Since the withdrawal of U.S. combat forces from Iraqi cities last June, Iraq has experienced a series of high-profile attacks by al-Qaeda in Iraq (AQI) and its affiliates that raises questions about the durability of its stabilization process. Last week, Iraqi authorities arrested 73 people related to AQI and suspected of involvement and complicity in the pair of suicide bombings that targeted the Ministry of Justice and the provincial council in Baghdad on Oct. 25, killing 147. AQI also claimed responsibility for the two suicide attacks on the ministries of Foreign Affairs and Finance that killed 132 people last August. Mosul has suffered major security incidents and assassinations with an average of 100 deaths per month, while the al-Anbar governorate, which had been relatively quiet until now, has likewise seen increased levels of violence. With elections on the horizon, further violence appears likely.
Since its emergence in 2003, AQI's strategy in Iraq has been to use spectacular attacks in order to promote sectarian and ethnic division while destabilizing the governing authorities, either American or Iraqi. In a clear attempt to discredit and destabilize Prime Minister Nouri al-Maliki and his government, the organization since 2008 has shifted the focus of most of its operations from U.S. forces to attacks on Iraqi institutions -- police stations, military headquarters, security forces, and federal ministries. The recent suicide bombings have again demonstrated that even if AQI remains unable to maintain a full-blown armed insurgency, it retains a residual capability to wage high-profile attacks and represents an ongoing obstacle to the country's long-term stability.
AQI's propaganda on Islamist forums and websites confirms this evolution and reflects the "Iraqification" of the organization. Following its proclamation of an "Islamic State of Iraq" (ISI) in 2006, AQI has gradually reduced its reliance on foreign fighters while recruiting local Iraqis to replace them. In this regard, reports about the reactivation of AQI's networks through Syria must not be overstated. According to the Multinational Force in Iraq, in the last three years the number of foreign jihadists entering Iraq has declined from a high of 120 each month in 2007, to 40 in 2008, and 20 in 2009.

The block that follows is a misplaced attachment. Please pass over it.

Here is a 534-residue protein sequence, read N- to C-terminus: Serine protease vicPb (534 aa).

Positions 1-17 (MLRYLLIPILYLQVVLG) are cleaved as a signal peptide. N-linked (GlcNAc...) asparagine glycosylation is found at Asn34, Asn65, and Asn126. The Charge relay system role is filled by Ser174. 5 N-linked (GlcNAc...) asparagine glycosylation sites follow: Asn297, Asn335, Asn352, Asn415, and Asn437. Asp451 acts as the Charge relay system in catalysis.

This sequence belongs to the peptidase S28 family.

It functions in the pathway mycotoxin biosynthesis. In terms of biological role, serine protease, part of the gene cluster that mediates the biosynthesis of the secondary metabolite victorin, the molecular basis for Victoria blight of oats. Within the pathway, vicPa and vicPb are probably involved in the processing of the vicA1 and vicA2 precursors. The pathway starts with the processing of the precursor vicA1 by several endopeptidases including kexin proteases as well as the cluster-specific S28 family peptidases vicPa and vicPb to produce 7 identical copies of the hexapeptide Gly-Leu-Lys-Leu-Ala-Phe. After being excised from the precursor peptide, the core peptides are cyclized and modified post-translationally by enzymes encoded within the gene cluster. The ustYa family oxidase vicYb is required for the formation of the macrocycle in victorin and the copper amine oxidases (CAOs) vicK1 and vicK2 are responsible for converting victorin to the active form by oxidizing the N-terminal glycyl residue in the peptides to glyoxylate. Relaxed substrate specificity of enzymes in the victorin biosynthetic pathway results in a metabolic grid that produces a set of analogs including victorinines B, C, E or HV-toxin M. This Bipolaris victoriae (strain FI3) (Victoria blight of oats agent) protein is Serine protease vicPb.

This change in AQI composition has been accompanied by a shift in objectives. Today, AQI's goals have become primarily political, and its propaganda focuses on delegitimizing the democratic process initiated by the United States and the Iraqi government -- referred to as a "bastion of faithlessness and citadel of atheism" -- and confronting Sunni nationalist insurgents and rival political forces, including the Tribal Awakening, that reject AQI's aim to set up a transnational pan-Islamic caliphate that would threaten Iraq's territorial integrity.
Last July, an audio recording released by AQI's media wing al-Furqan sought to claim victory for the U.S. decision to withdraw from Iraqi cities and the impending drawdown by recalling the steadfastness of jihadists who "have made the U.S. Army taste death and the bitterness of defeat." Seeking to discredit the Iraqi government after the U.S. withdrawal, AQI openly mocked al-Maliki for failing to maintain security in urban areas. So far, the attacks claimed by AQI have been used to reinforce this propaganda line. Making clear the Iraqi military was its target, an AQI "news report" released just last month announced that most of its attacks have targeted Iraqi officers, convoys, and patrols of the "apostate army" in various neighborhoods of Baghdad.
The ISI also continues its propaganda efforts against those who would usurp what it perceives as its rightful leadership of the Sunni Arab community. In communiques issued on behalf of its reputed leader Abu Omar al-Baghdadi -- whom the Iraqi government maintains it captured earlier this year -- AQI criticizes Sunni entities and parties, such as the Iraqi Islamic Party, for participating in the political process and advocating tolerance and national unity, both of which "distort the true identity of jihad." Against these forces, AQI casts itself as the only legitimate political representative of the still marginalized Sunni Arab community. To demonstrate its seriousness, the group killed two moderate Sunni imams in October who had been opposing its extreme methods and political views, Jamal al-Humadi in Baghdad and Bashir al-Juhaishi in Mosul.